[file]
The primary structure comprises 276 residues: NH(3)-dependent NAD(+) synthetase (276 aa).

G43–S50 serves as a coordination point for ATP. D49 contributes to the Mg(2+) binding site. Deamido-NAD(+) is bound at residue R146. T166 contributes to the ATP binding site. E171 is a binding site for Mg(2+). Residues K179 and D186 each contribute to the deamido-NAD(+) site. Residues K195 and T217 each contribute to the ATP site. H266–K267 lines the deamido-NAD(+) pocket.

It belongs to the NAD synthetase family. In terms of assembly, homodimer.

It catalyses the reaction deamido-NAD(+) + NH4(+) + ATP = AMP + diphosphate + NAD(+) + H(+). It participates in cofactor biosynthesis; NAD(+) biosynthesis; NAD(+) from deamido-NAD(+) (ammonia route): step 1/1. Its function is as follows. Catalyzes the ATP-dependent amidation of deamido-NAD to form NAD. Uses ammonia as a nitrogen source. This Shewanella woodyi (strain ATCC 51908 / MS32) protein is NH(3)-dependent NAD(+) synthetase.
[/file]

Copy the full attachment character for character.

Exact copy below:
The primary structure comprises 276 residues: NH(3)-dependent NAD(+) synthetase (276 aa).

G43–S50 serves as a coordination point for ATP. D49 contributes to the Mg(2+) binding site. Deamido-NAD(+) is bound at residue R146. T166 contributes to the ATP binding site. E171 is a binding site for Mg(2+). Residues K179 and D186 each contribute to the deamido-NAD(+) site. Residues K195 and T217 each contribute to the ATP site. H266–K267 lines the deamido-NAD(+) pocket.

It belongs to the NAD synthetase family. In terms of assembly, homodimer.

It catalyses the reaction deamido-NAD(+) + NH4(+) + ATP = AMP + diphosphate + NAD(+) + H(+). It participates in cofactor biosynthesis; NAD(+) biosynthesis; NAD(+) from deamido-NAD(+) (ammonia route): step 1/1. Its function is as follows. Catalyzes the ATP-dependent amidation of deamido-NAD to form NAD. Uses ammonia as a nitrogen source. This Shewanella woodyi (strain ATCC 51908 / MS32) protein is NH(3)-dependent NAD(+) synthetase.